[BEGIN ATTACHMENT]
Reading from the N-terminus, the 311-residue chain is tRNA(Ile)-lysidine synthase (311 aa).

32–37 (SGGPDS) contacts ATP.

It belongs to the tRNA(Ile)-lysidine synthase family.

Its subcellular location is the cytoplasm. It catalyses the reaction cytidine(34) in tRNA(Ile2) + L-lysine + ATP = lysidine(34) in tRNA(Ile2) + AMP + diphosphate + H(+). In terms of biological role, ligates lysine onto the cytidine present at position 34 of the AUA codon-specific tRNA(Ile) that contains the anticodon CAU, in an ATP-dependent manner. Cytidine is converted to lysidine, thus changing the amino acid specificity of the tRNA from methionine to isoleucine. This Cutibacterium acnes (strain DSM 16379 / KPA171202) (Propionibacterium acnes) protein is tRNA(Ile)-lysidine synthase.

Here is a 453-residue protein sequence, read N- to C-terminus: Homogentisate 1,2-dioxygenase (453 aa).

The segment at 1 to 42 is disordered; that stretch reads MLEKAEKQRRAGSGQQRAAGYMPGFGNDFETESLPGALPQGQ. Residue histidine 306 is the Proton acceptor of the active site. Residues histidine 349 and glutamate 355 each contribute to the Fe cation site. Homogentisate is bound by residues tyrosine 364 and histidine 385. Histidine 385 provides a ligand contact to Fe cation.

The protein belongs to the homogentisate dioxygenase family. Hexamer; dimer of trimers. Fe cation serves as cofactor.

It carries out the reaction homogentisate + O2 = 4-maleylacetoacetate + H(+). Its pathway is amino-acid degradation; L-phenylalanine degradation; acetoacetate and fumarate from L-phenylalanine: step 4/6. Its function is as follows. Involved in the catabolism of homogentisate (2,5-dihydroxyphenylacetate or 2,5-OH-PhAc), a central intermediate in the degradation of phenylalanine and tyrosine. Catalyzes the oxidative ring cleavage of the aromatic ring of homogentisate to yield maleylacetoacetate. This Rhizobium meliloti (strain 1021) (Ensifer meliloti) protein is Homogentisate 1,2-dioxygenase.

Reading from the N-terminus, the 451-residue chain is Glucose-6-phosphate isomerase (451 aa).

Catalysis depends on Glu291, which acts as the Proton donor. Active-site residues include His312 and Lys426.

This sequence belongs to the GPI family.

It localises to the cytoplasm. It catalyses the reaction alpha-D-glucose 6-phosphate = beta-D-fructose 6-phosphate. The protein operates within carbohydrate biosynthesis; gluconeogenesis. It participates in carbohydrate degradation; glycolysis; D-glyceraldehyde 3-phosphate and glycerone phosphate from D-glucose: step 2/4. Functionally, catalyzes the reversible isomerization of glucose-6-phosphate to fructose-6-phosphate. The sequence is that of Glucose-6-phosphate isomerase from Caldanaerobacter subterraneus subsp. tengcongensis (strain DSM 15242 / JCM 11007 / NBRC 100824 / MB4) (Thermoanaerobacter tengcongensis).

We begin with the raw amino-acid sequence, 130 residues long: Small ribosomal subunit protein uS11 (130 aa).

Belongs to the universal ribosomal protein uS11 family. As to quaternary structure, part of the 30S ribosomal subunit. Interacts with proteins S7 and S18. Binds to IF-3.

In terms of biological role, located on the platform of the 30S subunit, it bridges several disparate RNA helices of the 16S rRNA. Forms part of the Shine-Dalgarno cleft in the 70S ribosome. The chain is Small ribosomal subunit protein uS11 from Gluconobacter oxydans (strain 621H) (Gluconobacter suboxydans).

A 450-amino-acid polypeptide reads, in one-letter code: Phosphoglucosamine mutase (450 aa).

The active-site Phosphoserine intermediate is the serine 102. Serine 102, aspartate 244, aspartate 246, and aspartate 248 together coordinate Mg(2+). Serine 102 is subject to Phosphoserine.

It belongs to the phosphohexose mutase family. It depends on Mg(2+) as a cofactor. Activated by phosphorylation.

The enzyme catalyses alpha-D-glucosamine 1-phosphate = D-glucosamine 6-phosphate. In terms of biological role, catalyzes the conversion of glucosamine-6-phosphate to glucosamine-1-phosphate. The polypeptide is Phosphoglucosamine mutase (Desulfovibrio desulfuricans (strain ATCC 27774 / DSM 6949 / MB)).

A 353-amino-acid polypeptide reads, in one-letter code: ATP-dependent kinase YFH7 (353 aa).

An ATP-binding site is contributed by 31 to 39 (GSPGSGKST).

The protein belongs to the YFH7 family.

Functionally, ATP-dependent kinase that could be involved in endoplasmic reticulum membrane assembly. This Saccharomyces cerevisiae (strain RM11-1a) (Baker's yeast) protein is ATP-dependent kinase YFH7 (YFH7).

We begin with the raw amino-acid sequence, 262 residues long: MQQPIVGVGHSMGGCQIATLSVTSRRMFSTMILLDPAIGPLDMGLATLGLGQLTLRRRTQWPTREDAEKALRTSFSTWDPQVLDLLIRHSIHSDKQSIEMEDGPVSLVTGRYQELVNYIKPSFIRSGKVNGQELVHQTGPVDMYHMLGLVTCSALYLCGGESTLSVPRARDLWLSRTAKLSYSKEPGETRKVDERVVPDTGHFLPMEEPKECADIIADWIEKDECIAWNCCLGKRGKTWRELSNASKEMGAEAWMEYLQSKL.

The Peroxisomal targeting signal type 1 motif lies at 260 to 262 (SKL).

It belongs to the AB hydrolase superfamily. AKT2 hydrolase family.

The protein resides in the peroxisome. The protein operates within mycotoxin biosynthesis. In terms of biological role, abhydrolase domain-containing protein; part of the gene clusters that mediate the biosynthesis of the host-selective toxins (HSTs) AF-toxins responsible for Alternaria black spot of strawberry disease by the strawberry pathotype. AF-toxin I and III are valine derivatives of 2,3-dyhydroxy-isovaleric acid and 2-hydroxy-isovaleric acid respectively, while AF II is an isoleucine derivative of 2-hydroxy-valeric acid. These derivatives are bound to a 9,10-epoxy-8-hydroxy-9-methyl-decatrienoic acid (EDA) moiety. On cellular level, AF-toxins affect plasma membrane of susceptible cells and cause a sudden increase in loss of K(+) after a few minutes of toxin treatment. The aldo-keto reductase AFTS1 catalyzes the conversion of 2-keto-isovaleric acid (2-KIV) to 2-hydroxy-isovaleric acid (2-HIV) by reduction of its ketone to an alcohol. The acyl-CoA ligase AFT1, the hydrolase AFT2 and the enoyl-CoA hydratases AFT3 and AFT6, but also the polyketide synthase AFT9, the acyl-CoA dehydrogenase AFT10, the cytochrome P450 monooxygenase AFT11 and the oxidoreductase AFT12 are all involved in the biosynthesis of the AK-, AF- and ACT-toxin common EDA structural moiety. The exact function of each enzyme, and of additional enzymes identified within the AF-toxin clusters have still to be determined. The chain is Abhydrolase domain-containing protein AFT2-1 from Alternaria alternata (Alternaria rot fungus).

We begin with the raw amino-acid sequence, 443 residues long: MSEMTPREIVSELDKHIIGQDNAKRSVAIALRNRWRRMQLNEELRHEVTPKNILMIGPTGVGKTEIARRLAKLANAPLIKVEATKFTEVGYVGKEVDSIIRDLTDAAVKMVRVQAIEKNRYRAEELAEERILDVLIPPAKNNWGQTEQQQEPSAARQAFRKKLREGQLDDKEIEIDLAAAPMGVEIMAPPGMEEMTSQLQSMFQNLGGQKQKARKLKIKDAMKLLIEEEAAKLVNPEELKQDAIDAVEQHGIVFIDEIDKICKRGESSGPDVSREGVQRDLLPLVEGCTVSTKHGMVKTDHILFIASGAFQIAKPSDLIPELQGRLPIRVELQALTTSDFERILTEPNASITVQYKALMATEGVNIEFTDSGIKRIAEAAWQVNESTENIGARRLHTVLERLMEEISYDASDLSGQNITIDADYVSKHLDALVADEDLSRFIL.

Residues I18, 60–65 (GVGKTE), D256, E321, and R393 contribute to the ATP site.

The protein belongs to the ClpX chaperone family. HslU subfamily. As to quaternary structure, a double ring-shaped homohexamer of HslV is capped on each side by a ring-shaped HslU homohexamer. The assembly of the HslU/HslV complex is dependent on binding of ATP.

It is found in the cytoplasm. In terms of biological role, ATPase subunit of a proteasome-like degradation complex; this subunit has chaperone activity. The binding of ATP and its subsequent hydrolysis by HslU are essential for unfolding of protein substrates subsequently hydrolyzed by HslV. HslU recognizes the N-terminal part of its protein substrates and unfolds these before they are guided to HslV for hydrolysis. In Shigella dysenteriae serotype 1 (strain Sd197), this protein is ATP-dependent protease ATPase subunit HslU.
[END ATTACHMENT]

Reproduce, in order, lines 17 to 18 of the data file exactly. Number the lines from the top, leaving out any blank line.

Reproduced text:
The active-site Phosphoserine intermediate is the serine 102. Serine 102, aspartate 244, aspartate 246, and aspartate 248 together coordinate Mg(2+). Serine 102 is subject to Phosphoserine.

It belongs to the phosphohexose mutase family. It depends on Mg(2+) as a cofactor. Activated by phosphorylation.